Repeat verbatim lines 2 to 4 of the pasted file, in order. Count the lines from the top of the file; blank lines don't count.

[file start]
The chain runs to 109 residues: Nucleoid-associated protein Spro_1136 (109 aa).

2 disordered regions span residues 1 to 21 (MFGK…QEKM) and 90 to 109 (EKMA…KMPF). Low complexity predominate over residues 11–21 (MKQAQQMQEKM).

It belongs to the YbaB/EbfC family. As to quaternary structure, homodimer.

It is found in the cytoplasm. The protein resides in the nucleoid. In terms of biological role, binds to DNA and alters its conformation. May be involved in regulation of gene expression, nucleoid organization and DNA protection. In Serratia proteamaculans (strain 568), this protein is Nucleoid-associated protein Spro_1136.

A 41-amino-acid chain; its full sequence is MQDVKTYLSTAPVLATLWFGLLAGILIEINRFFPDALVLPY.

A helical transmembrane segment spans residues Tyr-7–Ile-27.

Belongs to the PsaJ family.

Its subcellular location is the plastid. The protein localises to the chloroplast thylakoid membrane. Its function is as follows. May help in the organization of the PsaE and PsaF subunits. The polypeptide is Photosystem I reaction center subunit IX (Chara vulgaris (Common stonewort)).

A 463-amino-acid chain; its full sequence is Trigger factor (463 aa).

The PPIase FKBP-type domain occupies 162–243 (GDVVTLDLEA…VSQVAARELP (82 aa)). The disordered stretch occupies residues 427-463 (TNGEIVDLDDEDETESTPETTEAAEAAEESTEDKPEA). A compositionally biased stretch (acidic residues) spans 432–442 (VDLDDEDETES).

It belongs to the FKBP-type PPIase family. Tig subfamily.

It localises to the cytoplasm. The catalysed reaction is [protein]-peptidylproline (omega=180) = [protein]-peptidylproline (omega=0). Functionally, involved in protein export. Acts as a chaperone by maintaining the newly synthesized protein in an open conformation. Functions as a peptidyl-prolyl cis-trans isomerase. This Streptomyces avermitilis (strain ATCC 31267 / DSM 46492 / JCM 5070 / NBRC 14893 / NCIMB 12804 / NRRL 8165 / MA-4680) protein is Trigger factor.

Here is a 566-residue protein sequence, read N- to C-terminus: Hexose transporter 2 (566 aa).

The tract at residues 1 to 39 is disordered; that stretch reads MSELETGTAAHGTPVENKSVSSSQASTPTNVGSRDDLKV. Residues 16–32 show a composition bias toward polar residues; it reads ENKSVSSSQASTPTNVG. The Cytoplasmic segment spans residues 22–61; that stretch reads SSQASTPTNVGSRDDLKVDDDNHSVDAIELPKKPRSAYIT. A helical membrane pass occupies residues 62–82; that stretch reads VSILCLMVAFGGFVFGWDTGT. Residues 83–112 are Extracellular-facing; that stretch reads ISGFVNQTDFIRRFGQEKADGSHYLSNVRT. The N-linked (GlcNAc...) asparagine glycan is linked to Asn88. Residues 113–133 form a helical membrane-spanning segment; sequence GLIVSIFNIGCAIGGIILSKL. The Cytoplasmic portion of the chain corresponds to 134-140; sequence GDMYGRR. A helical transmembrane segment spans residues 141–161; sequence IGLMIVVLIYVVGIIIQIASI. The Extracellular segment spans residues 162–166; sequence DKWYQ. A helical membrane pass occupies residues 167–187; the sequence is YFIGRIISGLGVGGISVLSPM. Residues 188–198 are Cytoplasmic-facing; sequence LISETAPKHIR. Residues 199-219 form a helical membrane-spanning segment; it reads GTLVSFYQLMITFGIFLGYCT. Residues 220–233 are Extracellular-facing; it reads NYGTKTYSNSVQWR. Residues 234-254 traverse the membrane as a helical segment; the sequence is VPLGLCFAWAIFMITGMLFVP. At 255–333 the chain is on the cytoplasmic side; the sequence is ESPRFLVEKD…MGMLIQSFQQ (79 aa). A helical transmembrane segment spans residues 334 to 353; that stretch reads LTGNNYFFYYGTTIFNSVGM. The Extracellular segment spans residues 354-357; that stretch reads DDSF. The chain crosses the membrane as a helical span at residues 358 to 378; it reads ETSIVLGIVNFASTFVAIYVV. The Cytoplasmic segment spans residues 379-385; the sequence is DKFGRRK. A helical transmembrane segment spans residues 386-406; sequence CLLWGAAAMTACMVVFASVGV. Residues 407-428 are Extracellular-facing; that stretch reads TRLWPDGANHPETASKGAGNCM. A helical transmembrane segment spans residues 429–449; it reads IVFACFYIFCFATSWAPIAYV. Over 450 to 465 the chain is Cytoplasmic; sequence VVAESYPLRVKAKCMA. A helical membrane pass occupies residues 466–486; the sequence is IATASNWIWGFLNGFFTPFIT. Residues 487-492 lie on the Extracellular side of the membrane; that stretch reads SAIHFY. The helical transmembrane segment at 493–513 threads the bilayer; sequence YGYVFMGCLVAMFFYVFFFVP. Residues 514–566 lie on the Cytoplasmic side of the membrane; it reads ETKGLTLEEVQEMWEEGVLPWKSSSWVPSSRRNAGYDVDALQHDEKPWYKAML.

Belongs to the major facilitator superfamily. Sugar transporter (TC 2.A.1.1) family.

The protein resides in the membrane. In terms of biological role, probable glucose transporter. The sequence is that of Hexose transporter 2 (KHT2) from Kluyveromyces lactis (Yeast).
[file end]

2 disordered regions span residues 1 to 21 (MFGK…QEKM) and 90 to 109 (EKMA…KMPF). Low complexity predominate over residues 11–21 (MKQAQQMQEKM).

It belongs to the YbaB/EbfC family. As to quaternary structure, homodimer.

It is found in the cytoplasm. The protein resides in the nucleoid. In terms of biological role, binds to DNA and alters its conformation. May be involved in regulation of gene expression, nucleoid organization and DNA protection. In Serratia proteamaculans (strain 568), this protein is Nucleoid-associated protein Spro_1136.